Friday, April 3, 2015

How the breast was won by David Deahl





Well, after an overlong break from Penthouse pictorials we are able to move on to the next one chronologically.  The reason for the long interval since the last one, The Lady and the Stableboy which we posted last July, is that we could not locate the particular issue of Penthouse which contained this pictorial. 




We knew we had it but Agent Triple P's collection is contained in approximately 135 file boxes plus three piles, two feet high, of around 300 more magazines.  Somehow the Penthouse July 1977 issue was not in the box it was supposed to be in.  However, last weekend we sorted out the piles of loose copies and, inevitably, almost at the bottom of the final pile there it was!  The issue also features the lovely Christine Davray as the Pet of the Month and as we are a July centrefold in arrears we have scanned her and will post her in Venus Observations shortly.




The pictorial itself is rather an atypical one for Penthouse.  It is a period piece set in the Old West and features a well done saloon bar set which they refer to in the text as the Last Chance Cafe (oddly).




The pictorial is a straightforward linear narrative.  Saloon girl Tootsie LaRolle likes the look of the white-hatted stranger Slick Shuffle.  However, Deadeye Glaucoma (good grief), the villain of the piece and Tootsie's suitor is not too impressed and pulls a gun on Slick.






Slick suggests that they play cards for Tootsie instead and soon wins the first hand, at which point Tootsie takes off her stockings.






The villain is none too impressed with the strangers continuing winning ways, especially as every time Slick wins a hand Tootsie removes more of her clothes.  He suspects foul play and draws his pistol.




Tootsie kicks the gun up and thereby gives a quick flash of her fur in doing so while the sheriff arrives to corral Deadeye.




All the shots in the pictorial so far have been shot from just two points of view.  A wide angle view of the saloon and a closer shot of the table and the two chairs the card players sit at.  We can't think of another Penthouse pictorial which frames its action in such a limited way.  This was the only Penthouse pictorial by photographer David Deahl who, as a seventeen year old photography student in Iowa, had his first work accepted into the permanent collection of the Museum of Modern Art.   A year after this he provided the cover picture for Life magazine's 1978 re-launch as a monthly magazine.  Today he runs a successful advertising commercials film company.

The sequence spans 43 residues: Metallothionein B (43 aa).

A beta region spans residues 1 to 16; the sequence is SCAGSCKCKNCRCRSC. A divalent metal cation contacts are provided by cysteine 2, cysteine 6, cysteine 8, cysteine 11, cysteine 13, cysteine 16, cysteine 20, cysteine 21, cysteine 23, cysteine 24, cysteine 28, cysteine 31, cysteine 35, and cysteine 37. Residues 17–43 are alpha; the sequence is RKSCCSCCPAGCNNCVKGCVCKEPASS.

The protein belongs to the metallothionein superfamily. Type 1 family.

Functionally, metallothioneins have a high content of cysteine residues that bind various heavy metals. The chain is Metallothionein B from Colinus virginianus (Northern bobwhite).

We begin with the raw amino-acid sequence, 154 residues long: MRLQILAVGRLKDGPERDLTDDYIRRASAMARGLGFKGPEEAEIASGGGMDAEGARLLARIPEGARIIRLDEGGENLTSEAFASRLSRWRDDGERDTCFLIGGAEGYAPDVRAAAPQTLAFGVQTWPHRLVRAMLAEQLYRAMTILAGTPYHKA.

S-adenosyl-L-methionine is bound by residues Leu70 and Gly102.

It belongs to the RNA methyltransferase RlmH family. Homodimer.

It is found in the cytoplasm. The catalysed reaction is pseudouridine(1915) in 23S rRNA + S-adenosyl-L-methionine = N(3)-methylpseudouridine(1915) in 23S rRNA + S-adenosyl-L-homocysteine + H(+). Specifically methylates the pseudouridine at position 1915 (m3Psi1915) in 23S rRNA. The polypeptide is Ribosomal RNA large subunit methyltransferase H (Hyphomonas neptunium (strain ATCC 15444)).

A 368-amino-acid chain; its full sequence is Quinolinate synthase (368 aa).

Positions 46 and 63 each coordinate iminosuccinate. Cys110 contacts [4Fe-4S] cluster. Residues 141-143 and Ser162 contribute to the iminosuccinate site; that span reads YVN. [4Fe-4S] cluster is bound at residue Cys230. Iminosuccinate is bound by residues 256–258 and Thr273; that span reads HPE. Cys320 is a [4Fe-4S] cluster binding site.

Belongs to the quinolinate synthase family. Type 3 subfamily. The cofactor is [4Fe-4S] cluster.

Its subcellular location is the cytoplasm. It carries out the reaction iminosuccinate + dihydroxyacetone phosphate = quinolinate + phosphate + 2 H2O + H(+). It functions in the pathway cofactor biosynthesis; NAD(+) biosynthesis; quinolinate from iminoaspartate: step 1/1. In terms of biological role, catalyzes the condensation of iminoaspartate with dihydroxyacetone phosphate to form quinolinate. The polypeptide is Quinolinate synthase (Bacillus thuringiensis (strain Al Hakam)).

Finally, with Deadeye out the way Slick and Tootsie get it together in the least erotically charged Love Set ever.  It's a shame as the young lady is rather lovely but Deahl obviously had no idea what a Penthouse couples set should be like at  the time and it's no surprise he wasn't invited back.  In fact, with its gurning models this looks much more like some of the "comedy" couples sets being seen in Oui during this period.  Fortunately the next boy/girl set, Sea Song, has a lot more passion.

2 comments:

  1. How funny! Definitely has more of a comedy feel to it.

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  2. This reminds of the excellent Sergio Leone parody 'fumetti' that 'Playboy' ran in the early '70's, featuring Tony Randall as an oddly convincing no-name (& written by Harvey Kurtzman).

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